American Voters Endorse Drug Policy Reform: Nine of Nine Measures Succeed

Press Release November 3, 1998
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Tony Newman at 510-208-7711 x 1383

NEW YORK – Americans voted overwhelmingly in favor of drug policy reform in elections Tuesday. Initiatives to legalize the medicinal use of marijuana were on the ballot in Alaska, Colorado, the District of Columbia, Nevada, Oregon and Washington State. All six passed by wide margins. Three other reform measures succeeded. In Oregon, voters rejected – by a margin of 2 to 1 – an effort by the state legislature to recriminalize marijuana possession. In Arizona, voters rejected the state legislature’s efforts to undercut a reform initiative enacted in 1996. As of today, 20% of Americans now live in states where voters have passed laws supporting medical marijuana.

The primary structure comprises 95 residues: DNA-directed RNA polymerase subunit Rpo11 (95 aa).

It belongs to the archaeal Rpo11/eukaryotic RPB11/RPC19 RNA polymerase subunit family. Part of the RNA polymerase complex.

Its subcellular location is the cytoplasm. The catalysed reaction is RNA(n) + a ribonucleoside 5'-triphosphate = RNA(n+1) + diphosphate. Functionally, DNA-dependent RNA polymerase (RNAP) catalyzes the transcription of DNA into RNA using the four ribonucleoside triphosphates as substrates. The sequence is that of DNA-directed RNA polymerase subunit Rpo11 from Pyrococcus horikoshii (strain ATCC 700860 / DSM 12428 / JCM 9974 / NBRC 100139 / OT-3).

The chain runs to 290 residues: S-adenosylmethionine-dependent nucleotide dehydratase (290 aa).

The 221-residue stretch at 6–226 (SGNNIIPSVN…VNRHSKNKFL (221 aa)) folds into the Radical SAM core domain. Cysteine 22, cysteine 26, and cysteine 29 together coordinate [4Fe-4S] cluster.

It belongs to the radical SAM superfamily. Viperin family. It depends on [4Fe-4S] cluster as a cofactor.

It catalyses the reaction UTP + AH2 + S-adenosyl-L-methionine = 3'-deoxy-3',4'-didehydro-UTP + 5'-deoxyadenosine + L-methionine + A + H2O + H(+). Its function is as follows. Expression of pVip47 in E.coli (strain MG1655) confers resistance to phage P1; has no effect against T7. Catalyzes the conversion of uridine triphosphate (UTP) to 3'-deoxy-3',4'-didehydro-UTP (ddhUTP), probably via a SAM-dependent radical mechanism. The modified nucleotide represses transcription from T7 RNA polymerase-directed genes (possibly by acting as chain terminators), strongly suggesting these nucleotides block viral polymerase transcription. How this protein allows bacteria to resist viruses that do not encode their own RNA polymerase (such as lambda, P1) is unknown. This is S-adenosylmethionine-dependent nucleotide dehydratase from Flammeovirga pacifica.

“Yesterday’s clean sweep of victories for medical marijuana and drug policy reform herald a new era in the electoral politics of the drug war,” said Ethan Nadelmann, director of The Lindesmith Center. “These results represent a wake up call to politicians, both those accustomed to engaging in drug war demagoguery and those who have so far been fearful of proposing pragmatic alternatives to the war on drugs.”

Election results have been posted to this Web site.

A young woman holds a sign that says "End the Drug War."

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